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J Pediatr Surg. 2004 Jan;39(1):85-7.

Associated urologic anomalies in children with solitary kidney.

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  • 1Department of Pediatric Surgery, Juntendo University School of Medicine, Tokyo, Japan.

Abstract

PURPOSE:

The aim of this study was to investigate the incidence, nature, surgical treatment, and outcome of associated urologic anomalies (AUA) in children with anatomic or functional solitary kidney (SK).

METHODS:

In this study, SK was defined as the kidney that is present in cases of unilateral renal agenesis (RA), or the kidney that is contralateral to a kidney that is nonfunctional secondary to either noncystic dysplastic kidney disease (NCDK), or multicystic dysplastic kidney disease (MCDK). Fifty-seven consecutive patients with SK (17 owing to RA, 10 owing to NCDK, 30 owing to MCDK) were reviewed.

RESULTS:

A total of 23 of 57 (40%) had AUA in the SK (11 of 17 [65%] of RA cases; 7 of 10 [70%] of NCDK cases; and 5 of 30 [17%] of MCDK cases). The incidence of AUA in MCDK was significantly lower than that in RA or NCDK (p <.01: Mann-Whitney U test). Surgery was performed on 20 of 23 (87%) for vesicoureteric reflux (VUR) in 13, pelviureteric junction stenosis in 3, and ureterovesical junction stenosis in 4. Surgery was not performed in 3 of 16 with VUR because the VUR that was present was of low grade. AUA-related symptoms such as urinary tract infection and abdominal mass were seen in 15 of 23; the remaining 8 were asymptomatic. Mean age at surgery was 4.8 years. There were no operative or postoperative complications, and all cases are well without impaired renal function or hypertension after a mean follow-up period of 5.3 years.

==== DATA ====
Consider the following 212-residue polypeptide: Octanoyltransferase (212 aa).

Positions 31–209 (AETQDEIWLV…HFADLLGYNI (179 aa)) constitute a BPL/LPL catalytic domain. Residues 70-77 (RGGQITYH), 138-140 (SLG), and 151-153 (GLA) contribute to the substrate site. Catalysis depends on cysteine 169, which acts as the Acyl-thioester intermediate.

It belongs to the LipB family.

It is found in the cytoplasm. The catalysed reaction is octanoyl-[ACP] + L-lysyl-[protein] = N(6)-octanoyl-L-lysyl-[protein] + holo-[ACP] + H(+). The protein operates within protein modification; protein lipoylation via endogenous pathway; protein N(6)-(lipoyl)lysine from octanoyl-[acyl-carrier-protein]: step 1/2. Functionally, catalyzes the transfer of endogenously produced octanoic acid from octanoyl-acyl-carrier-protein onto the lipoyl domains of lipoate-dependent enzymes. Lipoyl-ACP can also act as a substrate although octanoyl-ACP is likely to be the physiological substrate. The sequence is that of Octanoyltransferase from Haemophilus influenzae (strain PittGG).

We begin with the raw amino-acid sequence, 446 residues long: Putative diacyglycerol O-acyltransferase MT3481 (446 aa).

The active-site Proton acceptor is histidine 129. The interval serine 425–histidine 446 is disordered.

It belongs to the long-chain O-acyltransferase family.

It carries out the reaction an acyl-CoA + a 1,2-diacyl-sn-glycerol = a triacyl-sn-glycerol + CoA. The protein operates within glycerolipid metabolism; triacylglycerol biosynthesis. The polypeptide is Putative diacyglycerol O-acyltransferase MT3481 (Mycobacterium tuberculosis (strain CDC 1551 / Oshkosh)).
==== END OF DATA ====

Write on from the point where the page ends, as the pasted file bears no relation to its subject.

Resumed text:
CONCLUSIONS:

In patients with SK, 40% had AUA in the renal collecting system of the SK. All children with SK should undergo a screening voiding cystourethrography (VCUG) even in the absence of hydronephrosis or UTI, and early recognition and treatment are imperative to decrease the long-term risk for renal damage.

PMID:
14694378
[PubMed - indexed for MEDLINE]
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